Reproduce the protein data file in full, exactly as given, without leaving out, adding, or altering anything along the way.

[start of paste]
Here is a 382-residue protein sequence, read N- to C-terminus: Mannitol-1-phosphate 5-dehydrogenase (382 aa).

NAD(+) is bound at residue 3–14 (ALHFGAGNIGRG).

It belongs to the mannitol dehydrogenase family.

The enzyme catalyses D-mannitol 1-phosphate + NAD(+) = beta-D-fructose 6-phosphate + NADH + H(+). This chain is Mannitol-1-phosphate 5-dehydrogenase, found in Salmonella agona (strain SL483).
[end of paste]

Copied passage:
Here is a 382-residue protein sequence, read N- to C-terminus: Mannitol-1-phosphate 5-dehydrogenase (382 aa).

NAD(+) is bound at residue 3–14 (ALHFGAGNIGRG).

It belongs to the mannitol dehydrogenase family.

The enzyme catalyses D-mannitol 1-phosphate + NAD(+) = beta-D-fructose 6-phosphate + NADH + H(+). This chain is Mannitol-1-phosphate 5-dehydrogenase, found in Salmonella agona (strain SL483).